17 Matching Annotations
  1. Aug 2021
    1. the results support three robust conclusions:

      each of these three would be well worth putting into a course information document or syllabus to highlight that focusing solely on the grade won't necessarily make for an enjoyable, rewarding experience which otherwise might actually help learning (i.e. when something is enjoyable, even if it's somewhat boring, we're likely to do better than if it weren't enjoyable at all)

    1. But what do all these things have to do with course design? That’s the problem. Not much. Faculty members focus on content, and instructional designers focus on course structure. Everything else?

      Yes, this raises issues of responsibility, remit, areas of expertise (or lack thereof) and then who's role this is. I would think it should be wholly collaborative in nature - so not 'I do x y z' and 'you do 1 2 3' but we do a mixture of this together.

      This is, perhaps, the problem of instructional design / learning design roles that are solely technical, and then academic/teaching roles that are wholly devoid of needing to know or being given time to know and learn about tech enhanced learning and teaching approaches.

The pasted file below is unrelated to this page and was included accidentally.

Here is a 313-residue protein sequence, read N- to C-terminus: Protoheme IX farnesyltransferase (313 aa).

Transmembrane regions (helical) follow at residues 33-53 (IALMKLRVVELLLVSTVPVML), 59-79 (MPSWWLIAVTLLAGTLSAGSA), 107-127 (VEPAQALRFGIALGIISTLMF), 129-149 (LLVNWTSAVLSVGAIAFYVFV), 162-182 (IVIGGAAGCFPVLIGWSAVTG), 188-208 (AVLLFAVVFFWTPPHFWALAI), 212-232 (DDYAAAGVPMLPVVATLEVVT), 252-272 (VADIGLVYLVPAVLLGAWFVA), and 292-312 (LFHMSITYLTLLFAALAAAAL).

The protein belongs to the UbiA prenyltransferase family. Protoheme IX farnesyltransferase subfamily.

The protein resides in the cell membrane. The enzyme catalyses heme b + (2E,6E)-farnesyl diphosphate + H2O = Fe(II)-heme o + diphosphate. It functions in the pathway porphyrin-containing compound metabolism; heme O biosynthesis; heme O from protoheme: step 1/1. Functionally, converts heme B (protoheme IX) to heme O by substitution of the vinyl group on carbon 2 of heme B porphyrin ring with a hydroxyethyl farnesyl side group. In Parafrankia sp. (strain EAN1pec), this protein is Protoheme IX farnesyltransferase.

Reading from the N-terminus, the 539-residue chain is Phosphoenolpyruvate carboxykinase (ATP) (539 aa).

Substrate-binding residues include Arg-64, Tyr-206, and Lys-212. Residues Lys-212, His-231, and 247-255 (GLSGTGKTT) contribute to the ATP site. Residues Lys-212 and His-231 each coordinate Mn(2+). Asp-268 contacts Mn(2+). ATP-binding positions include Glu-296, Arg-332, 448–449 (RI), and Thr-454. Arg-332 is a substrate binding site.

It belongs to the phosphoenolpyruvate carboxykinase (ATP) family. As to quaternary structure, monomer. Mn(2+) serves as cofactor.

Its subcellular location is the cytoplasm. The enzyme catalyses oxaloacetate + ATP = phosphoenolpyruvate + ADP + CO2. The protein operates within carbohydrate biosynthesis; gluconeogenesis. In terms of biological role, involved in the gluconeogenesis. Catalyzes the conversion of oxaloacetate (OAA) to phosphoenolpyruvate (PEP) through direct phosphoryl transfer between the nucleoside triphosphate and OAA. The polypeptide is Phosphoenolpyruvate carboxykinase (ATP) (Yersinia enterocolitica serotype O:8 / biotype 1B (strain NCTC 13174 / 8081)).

Having worked in a range of roles, I've learned that working in silos creates these situations as described: "I do this, because this is my role" and "You do that because that is your role". These clear-cut demarcation of roles create a grey space, because just like borders of countries and subdivisions (think of roads or rivers and how these used to divide political subdivisions) - there is always that space in the middle that becomes nebulous - responsibility isn't always clear. This space should be or become a community space in which we all take responsibility for what is at hand. Easy? Perhaps not. Achievable - yes.